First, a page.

Is it okay to be a Pro-Choice Mormon?

We’ve had some extended discussions of abortion here in recent threads. One topic has not been discussed in any detail, and it’s one that I find interesting. Are church members required to be pro-life? (That is, opposed to legal availability of abortion). Or may they be pro-choice — (in favor of allowing abortion under the law)?

The church has taken a solid position on the morality of abortion itself. The church web site makes clear: “The Church opposes abortion and counsels its members not to submit to or perform an abortion except in [certain] rare cases.” However, this does not answer the question of whether members must oppose the existence of legal abortion.

There are certainly variations of the pro-choice argument which would run counter to church doctrine. Any theory that holds that human life is irrelevant (think Peter Singer), or that abortion is a moral good, seems to be contrary to church doctrine.

But many pro-choice positions are not based on the idea that abortion is a moral good or that life is irrelevant, but on other ideas which may not be in conflict with stated church doctrine. That is, there are positions which condemn the abortion itself but do not require that it be legally proscribed.

First, members might be pro-choice based on libertarian principles. There is a strong strand of libertarian thought in the church. The basic libertarian philosophy is that the government should enact the minimum required number of laws, and generally let people (and markets) make their own choices. Such a position is easy to reconcile with a pro-choice position on abortion. (This is not to say that libertarian arguments require a pro-choice stance on abortion. But, they seem to provide ground for a member to be pro-choice).

Second, members might be pro-choice based on standard liberal equal-protection arguments that laws against abortion are restrictive of women’s rights. While recognizing that the act is itself harmful, members could reasonably believe that society should not enact laws that have the practical effect of burdening women at a greater rate than they burden men.

Third, members could reasonably believe (as the cases state) that laws against abortion are an unconstitutional limit on the right to privacy. Again, such belief need not be a statement that the act of abortion is good. But it can be a belief that abortion restrictions are unconstitutional. (Many things may be required by the Constitution which we do not necessarily think are morally good).

None of these positions depend on assumptions or ideas that are contrary to church doctrine (such as a belief that human life is irrelevant or that abortion is morally good). Therefore, it seems that they are ways that a member could be a faithful, pro-choice Mormon.

Finally, it seems to me that church members have substantially more leeway to adopt a pro-choice position without running afoul of church doctrine than members of some other faiths. The church has consistently refused to proclaim that life begins at conception, and has even taken some acts, such as lukewarm acceptance of stem-cell research, that seem to imply that it does not. (See also this Slate piece about the political freedom that has given the church).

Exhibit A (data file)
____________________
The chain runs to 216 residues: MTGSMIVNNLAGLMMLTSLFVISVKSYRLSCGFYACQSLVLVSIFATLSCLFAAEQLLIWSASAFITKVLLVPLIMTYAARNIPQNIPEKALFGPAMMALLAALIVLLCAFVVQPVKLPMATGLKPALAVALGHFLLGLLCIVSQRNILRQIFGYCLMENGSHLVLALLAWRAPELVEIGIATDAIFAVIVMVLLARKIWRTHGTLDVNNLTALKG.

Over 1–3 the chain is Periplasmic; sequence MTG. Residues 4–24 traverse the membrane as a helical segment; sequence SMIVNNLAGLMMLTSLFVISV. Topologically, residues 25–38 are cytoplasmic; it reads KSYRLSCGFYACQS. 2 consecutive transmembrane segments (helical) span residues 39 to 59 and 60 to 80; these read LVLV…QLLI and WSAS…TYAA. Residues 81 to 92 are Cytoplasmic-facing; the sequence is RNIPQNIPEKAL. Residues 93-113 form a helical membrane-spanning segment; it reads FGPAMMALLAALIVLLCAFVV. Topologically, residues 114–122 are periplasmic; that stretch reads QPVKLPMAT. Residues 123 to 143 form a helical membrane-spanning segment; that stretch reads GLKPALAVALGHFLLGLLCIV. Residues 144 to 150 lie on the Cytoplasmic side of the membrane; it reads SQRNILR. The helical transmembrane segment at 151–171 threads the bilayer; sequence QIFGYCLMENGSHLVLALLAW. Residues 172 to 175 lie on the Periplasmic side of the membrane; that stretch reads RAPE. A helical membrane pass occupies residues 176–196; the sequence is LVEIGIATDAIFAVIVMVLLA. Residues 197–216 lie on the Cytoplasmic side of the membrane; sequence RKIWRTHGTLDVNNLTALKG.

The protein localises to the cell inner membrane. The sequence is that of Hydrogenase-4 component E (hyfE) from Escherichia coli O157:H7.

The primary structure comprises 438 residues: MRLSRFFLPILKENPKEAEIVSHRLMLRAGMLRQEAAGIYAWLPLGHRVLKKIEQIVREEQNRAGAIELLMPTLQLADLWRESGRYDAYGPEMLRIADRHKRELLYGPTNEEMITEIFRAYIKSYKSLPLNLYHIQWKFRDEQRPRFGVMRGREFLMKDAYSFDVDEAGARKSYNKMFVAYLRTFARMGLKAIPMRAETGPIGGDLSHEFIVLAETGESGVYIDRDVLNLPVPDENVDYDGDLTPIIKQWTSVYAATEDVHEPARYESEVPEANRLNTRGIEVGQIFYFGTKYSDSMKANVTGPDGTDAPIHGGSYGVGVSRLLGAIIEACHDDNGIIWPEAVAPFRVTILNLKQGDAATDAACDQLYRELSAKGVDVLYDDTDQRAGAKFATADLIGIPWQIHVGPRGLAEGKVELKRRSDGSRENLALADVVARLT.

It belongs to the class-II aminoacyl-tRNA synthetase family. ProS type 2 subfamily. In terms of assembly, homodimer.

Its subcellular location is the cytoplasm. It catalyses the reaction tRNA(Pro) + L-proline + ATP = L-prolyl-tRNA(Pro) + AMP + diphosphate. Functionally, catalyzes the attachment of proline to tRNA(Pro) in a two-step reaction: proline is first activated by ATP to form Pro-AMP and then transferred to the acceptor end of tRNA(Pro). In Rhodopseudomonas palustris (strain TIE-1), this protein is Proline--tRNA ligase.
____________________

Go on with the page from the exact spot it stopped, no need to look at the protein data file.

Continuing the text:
77 comments for “Is it okay to be a Pro-Choice Mormon?

  1. If I am reading this sermon (here: by Elder Oaks correctly (and I may not be), it is, in fact, not okay for a faithful (prophet-sustaining, temple-recommend-holding) Mormon to be “pro-choice” in their politics. Consider:

    “Pro-choice slogans have been particularly seductive to Latter-day Saints because we know that moral agency, which can be described as the power of choice, is a fundamental necessity in the gospel plan. All Latter-day Saints are pro-choice according to that theological definition. But being pro-choice on the need for moral agency does not end the matter for us. Choice is a method, not the ultimate goal. We are accountable for our choices, and only righteous choices will move us toward our eternal goals. In this effort, Latter-day Saints follow the teachings of the prophets. On this subject our prophetic guidance is clear. The Lord commanded, ‘Thou shalt not … kill, nor do anything like unto it’ (D&C 59:6). The Church opposes elective abortion for personal or social convenience. Our members are taught that, subject only to some very rare exceptions, they must not submit to, perform, encourage, pay for, or arrange for an abortion. That direction tells us what we need to do on the weightier matters of the law, the choices that will move us toward eternal life. In today’s world we are not true to our teachings if we are merely pro-choice. We must stand up for the right choice. Those who persist in refusing to think beyond slogans and sound bites like pro-choice wander from the goals they pretend to espouse and wind up giving their support to results they might not support if those results were presented without disguise.”

    So, no pro-choice Mormons, I think. Does this above require that members of the church actively push for the criminalization of abortion, and the punishment of those who provide or have abortions? I don’t think so. But can you, as a Mormon, simply affirm “I believe that it is right for abortion to be available as a free, legal choice”? According to Elder Oaks, I don’t think you can.

    It’d be interesting to hear Cecilia Konchar Farr’s perspective on this (if anyone remembers her).